What's the Difference Between Vintage and Non-Vintage Champagne?
It's not about how old it is
Champagne is always a good idea, particularly in the summertime months. It's cold, it's refreshing, it's celebratory, and there's something extra special about being able to pop open a bottle on the porch. But when you're buying a bottle of Champagne you might have some questions. You probably already know that real Champagne is from the Champagne region of France (otherwise it's, legally speaking, another kind of fizzy wine). But what about the other distinctions on the bottle? For one, what's the difference between vintage and non-vintage Champagne?
It turns out that it has nothing to do with the age of the bottle. Vintage Champagne means that it's taken from just one year's harvest. It's not something that Champagne houses do every year, either—it's reserved for particularly good years. Champagne houses generally only make three or four vintages a decade. It's not always the case, but vintage Champagnes tend to command higher prices, too. That's because there are far fewer bottles of them out there than non-vintage Champagnes. Each vintage is unique—they tend to be a bit more complex on the palate.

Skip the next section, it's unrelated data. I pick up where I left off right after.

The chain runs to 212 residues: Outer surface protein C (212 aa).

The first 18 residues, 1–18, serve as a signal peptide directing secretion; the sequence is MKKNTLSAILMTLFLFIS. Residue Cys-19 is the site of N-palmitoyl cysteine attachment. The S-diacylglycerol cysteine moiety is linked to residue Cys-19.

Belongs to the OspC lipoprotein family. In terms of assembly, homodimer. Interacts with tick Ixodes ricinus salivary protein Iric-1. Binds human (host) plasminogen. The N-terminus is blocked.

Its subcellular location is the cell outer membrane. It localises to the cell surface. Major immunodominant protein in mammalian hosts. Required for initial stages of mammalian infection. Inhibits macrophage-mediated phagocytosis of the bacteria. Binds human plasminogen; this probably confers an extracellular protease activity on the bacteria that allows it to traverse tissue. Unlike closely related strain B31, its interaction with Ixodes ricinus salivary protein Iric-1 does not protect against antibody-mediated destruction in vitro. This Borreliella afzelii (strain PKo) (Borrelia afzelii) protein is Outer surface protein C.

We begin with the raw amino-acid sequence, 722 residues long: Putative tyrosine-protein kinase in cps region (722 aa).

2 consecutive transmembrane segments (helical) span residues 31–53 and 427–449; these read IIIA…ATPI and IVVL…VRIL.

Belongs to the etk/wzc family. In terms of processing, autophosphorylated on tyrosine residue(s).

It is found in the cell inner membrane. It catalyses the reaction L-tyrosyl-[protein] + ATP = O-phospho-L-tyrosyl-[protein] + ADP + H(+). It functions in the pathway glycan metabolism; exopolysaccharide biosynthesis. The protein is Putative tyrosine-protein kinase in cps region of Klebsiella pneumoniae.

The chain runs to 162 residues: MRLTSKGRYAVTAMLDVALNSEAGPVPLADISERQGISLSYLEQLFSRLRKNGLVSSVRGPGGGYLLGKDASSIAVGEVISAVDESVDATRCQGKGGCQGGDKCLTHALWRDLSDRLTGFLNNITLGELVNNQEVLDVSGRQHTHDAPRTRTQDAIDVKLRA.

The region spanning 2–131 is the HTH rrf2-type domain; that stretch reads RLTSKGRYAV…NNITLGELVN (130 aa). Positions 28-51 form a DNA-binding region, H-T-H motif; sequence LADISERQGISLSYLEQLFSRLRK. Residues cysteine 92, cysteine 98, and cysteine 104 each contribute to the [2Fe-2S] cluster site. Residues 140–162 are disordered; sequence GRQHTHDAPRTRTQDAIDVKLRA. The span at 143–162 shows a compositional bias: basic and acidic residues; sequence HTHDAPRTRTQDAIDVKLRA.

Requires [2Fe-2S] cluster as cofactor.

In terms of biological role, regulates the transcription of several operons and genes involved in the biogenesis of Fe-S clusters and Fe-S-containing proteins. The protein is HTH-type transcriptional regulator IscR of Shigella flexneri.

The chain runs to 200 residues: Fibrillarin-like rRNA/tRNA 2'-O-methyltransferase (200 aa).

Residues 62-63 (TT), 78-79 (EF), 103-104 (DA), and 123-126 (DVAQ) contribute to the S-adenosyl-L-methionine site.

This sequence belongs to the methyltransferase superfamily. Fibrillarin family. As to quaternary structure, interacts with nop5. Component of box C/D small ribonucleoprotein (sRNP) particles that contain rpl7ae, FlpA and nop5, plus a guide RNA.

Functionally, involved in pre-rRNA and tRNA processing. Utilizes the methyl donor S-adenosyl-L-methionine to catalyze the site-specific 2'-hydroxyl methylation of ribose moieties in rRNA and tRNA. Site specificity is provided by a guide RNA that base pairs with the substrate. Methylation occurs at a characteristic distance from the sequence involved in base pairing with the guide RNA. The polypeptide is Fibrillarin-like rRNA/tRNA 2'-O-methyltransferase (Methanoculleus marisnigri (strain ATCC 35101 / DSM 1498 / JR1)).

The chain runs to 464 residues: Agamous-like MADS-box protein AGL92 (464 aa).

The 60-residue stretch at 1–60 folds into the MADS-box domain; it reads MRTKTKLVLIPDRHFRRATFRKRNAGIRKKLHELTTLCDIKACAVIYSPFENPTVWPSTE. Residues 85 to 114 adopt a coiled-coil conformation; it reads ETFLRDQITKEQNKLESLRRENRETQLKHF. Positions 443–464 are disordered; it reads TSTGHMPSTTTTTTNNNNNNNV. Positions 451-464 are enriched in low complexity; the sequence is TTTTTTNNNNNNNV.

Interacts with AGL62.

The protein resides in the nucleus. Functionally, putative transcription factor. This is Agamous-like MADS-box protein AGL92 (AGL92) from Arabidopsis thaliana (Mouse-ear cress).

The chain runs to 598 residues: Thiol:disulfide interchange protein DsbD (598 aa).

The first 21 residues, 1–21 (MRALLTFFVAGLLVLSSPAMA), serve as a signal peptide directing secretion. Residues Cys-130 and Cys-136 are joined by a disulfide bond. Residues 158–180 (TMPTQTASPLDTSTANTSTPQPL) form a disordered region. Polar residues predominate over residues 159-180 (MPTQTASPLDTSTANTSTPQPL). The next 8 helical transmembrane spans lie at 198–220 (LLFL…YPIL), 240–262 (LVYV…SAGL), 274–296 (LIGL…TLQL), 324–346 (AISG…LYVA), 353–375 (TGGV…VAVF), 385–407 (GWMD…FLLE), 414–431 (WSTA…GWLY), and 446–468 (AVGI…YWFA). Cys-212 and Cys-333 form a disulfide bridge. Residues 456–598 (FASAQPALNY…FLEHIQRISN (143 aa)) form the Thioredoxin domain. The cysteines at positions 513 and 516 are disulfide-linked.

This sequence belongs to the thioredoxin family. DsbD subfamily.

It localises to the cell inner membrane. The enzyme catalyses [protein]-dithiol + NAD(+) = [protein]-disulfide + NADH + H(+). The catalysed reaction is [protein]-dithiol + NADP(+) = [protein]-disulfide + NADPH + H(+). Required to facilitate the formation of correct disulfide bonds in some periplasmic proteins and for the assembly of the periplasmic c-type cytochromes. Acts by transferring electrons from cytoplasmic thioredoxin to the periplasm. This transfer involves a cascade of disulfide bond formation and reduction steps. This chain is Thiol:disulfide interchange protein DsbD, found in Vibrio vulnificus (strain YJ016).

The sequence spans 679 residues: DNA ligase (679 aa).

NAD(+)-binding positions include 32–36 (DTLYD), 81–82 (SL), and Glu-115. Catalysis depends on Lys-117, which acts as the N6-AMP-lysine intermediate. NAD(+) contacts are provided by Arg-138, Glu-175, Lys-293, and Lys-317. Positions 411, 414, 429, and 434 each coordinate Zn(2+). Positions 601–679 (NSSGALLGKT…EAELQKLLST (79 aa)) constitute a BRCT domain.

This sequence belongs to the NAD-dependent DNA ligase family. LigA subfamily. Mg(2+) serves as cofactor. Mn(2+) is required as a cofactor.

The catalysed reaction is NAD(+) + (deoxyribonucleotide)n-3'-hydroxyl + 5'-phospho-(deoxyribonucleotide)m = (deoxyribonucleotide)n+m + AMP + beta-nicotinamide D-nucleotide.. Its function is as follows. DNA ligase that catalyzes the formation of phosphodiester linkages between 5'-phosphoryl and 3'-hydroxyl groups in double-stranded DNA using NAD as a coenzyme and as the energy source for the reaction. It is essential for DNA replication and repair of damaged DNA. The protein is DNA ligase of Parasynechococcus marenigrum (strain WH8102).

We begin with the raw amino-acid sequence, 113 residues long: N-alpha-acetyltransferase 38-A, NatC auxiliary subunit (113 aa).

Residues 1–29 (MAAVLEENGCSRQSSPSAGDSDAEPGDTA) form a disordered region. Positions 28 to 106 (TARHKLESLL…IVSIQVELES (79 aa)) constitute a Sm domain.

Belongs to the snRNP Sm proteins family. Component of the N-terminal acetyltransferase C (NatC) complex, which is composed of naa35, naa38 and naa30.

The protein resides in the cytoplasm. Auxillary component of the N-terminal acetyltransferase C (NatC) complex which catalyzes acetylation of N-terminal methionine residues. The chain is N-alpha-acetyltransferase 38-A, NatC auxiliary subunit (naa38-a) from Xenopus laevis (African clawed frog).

Non-vintage Champagne, on the other hand, is made by blending the harvest of several years. It means that there's more of it, and it tends to come at a lower price point than vintage. "What you're looking for in non-vintage is consistency," explained Cyril Brun, the Chef de Caves at Charles Heidsick. The Champagne maker just introduced a Blanc de Blancs non-vintage (abbreviated NV) as well as their 2004 Blanc des Millénaires. Vintage bottles will have the year marked on the bottle, whereas non-vintages won't have a single year. The goal, Brun said, is to make a non-vintage taste the same from year to year. Having access to multiple years of harvest allows Champagne houses to balance the bottle's flavors according to the balance they're looking for.
Non-vintage bottles are aged for a minimum of 15 months, and vintage bottles are aged for at least three years. So yes, a vintage bottle, when released, tends to be older than a non-vintage bottle—but that's not really what it means.